When you hear the word minimalism what comes to mind? Someone who owns one pair of shoes? Maybe a hippie who lives in a tiny home? How about someone whose home is entirely white except for a few trendy succulents scattered about?
I first heard about minimalism a few years ago when I was in college. I watched a Netfilx documentary, thought it was interesting but didn’t do much about it. Meanwhile I had a dorm room stuffed full of clothes I never wore, books I never read, and a lot of other random crap I had collected over the years. When it was time to move out of the dorms I began to realize just how much ‘stuff’ I had; so much so that it became overwhelming. I find that moving is the perfect time to go through my belongings and assess whether or not I want to pack it up and move it to my new home. I had clothes I hadn’t wore in years, posters that had rips in them, random pictures I never looked at….I was something you LOVED holding on to things but then shoved them in a drawer and forgot about them.
I took a serious look at everything I owned and got rid of more than half of it; books, clothes, shoes, bags, toiletries, makeup, jewelry, posters…you name it. Let me tell you, it felt positively freeing! I suddenly had a closet that was filled with clothes/shoes that I loved and wore. My new bedroom had pictures I adorned that each had a special meaning to me. I was no longer overwhelmed with my belongings.
Many people think that minimalism is just about owning as few things as possible, like it is a competition. But that way of thinking just doesn’t make sense to me. I live in a place that has seasons so I need shorts and pants, I need a raincoat and rain boots; even though I don’t wear these items year round. It would be foolish for me to compare the number of clothes I own to someone who lives in the tropics where the weather is relatively the same all year round.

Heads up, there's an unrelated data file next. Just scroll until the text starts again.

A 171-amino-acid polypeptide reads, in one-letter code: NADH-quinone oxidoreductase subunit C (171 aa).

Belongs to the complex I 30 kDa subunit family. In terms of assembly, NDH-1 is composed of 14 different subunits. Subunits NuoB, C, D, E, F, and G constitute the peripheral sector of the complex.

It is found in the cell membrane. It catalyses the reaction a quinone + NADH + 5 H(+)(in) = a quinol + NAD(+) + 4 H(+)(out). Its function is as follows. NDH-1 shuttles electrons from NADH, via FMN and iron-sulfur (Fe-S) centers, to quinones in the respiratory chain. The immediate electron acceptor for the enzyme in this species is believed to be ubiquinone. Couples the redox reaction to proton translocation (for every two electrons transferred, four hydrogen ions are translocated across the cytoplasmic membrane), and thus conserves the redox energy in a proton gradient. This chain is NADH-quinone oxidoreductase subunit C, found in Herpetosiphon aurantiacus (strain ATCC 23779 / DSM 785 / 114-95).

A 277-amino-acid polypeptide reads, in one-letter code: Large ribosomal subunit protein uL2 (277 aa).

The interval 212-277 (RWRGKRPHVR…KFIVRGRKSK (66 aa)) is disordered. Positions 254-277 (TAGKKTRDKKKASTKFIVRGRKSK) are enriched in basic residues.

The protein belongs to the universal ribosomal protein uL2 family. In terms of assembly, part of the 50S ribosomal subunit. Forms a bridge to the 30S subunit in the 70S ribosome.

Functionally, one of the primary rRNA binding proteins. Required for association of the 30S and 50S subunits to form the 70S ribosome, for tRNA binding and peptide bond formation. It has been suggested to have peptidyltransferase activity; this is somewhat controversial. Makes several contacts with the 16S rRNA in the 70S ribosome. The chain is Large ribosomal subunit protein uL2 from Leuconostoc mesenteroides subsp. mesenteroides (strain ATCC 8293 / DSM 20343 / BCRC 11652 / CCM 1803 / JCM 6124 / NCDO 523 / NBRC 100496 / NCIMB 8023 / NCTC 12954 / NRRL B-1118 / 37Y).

So how did I start?
I have found that the easiest place to start is in your closet. I take everything out and divide my clothes into three piles:
Keep pile: I wear this all the time and absolutely love it.
Donate pile: I literally can’t remember the last time I wore this, it’s cute but I’ve never liked the way it fits, covered in stains, or I honestly forgot I owned this.
Not sure pile: this is for everything else that doesn’t fit into one of the two categories above.
I then put everything I want to keep back in my closet, bring the donate clothes to Goodwill and leave the “not sure” pile out in my room. After a few weeks go by I reassess the not sure pile. If I ended up searching through the pile for something in particular I keep that item. But if I haven’t touched it in the last month then I donate it. It’s as simple as that.
Because I have different clothes for different seasons, I go through this process every few months. It wouldn’t make sense for me to go through my winter clothes in the middle of summer because no matter how much I love my think sweater I’m just not going to wear it.
The key is to start out small. We become so attached to inanimate objects that it can be difficult to part with them, even if we no longer use it. While some people may have no problem getting rid of all of their clothes, for others it can be a truly emotional process. To avoid getting rid of something that actually adds value into your life, you can hold on to your “not sure pile” for a few weeks longer. When you go through it think deeply and honestly about why you want to keep it. Does it hold a special memory for you? Do you love the way it feels? There is NO WRONG ANSWER! There are no rules to minimalism (at least I don’t think so) because it is truly a personal experience. Some people will innately have more objects than others simply because they feel that these objects add value to their life.
I own multiple pairs of shoes, I don’t live in a tiny home (though I’m certainly not opposed to it), and my room is full of color. Clothing/shoes is an easy way to start reassessing what you want in your life. Once you are able to do this going through all other belongings becomes increasingly easier. Next move through your house room by room and see what you have that no longer serves you. Somethings I own purely based on their usefulness, others it is because I admire their beauty.
This is not meant to be an in-depth post on how to start minimizing your own belonging, but rather just my personal story. Have no fear, full minimalism blog post to come soon!